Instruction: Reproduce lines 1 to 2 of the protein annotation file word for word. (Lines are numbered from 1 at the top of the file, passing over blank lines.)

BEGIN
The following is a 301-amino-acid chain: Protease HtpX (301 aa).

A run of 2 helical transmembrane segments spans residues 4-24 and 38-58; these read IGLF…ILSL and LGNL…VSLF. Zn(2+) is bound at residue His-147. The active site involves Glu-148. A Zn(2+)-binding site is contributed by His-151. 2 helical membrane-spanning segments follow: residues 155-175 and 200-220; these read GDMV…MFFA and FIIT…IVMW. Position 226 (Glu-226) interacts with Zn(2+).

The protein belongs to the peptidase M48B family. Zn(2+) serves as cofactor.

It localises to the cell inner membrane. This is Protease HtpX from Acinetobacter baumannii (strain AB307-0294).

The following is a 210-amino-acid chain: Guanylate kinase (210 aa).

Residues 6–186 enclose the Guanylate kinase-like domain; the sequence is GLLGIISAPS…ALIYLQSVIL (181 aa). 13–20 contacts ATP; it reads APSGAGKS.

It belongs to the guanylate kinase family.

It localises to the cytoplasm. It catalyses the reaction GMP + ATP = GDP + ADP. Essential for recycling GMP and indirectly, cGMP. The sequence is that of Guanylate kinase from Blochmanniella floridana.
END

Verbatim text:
The following is a 301-amino-acid chain: Protease HtpX (301 aa).

A run of 2 helical transmembrane segments spans residues 4-24 and 38-58; these read IGLF…ILSL and LGNL…VSLF. Zn(2+) is bound at residue His-147. The active site involves Glu-148. A Zn(2+)-binding site is contributed by His-151. 2 helical membrane-spanning segments follow: residues 155-175 and 200-220; these read GDMV…MFFA and FIIT…IVMW. Position 226 (Glu-226) interacts with Zn(2+).